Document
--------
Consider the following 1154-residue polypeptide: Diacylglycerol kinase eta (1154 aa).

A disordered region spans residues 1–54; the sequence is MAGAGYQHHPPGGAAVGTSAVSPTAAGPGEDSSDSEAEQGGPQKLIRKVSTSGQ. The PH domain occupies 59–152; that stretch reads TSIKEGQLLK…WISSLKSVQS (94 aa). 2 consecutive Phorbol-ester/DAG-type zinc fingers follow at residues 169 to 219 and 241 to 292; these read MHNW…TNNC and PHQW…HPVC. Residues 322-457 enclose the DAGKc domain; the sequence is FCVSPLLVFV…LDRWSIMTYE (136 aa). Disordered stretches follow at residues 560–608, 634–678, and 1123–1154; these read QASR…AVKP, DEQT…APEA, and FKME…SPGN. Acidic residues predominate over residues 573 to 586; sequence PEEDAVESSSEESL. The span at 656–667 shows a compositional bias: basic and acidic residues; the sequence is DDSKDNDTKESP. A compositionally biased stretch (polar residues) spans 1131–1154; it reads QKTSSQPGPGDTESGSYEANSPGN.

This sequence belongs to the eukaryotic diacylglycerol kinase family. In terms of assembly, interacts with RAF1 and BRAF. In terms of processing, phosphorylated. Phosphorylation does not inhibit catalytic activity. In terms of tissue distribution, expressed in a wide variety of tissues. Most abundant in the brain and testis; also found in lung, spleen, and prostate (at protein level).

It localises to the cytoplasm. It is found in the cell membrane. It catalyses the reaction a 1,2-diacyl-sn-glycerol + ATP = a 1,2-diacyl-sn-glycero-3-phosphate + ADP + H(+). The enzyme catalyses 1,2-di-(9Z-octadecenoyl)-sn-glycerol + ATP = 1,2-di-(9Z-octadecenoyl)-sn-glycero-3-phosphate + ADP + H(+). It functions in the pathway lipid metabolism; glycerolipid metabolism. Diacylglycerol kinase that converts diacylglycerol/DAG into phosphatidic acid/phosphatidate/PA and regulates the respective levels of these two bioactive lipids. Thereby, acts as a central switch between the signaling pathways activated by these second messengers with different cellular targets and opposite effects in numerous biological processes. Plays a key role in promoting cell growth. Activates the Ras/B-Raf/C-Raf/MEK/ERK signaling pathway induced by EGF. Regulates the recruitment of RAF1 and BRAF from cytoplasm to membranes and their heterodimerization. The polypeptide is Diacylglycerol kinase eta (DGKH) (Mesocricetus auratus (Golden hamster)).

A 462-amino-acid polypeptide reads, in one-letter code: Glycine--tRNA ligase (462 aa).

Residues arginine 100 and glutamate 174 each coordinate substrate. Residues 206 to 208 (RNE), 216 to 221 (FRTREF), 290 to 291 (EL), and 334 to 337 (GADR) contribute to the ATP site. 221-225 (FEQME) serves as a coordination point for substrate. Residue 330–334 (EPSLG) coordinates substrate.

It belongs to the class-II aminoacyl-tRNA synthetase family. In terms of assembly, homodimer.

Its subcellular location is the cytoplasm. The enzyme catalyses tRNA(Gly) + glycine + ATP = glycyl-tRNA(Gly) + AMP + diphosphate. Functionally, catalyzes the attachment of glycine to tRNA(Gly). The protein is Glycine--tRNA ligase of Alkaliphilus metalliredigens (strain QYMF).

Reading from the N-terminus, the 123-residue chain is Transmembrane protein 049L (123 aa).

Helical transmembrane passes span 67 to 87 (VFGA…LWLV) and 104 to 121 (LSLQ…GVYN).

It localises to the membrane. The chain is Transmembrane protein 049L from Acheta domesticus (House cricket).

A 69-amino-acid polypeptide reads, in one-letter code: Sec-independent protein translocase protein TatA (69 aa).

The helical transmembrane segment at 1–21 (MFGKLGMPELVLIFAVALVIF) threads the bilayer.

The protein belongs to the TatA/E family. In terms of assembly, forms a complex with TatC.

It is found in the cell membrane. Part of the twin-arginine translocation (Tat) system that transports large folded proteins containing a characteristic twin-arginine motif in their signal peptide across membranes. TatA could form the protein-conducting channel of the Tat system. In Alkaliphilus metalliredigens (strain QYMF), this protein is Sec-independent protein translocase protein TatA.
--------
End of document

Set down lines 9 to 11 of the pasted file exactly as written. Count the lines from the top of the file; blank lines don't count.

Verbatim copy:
Reading from the N-terminus, the 123-residue chain is Transmembrane protein 049L (123 aa).

Helical transmembrane passes span 67 to 87 (VFGA…LWLV) and 104 to 121 (LSLQ…GVYN).

It localises to the membrane. The chain is Transmembrane protein 049L from Acheta domesticus (House cricket).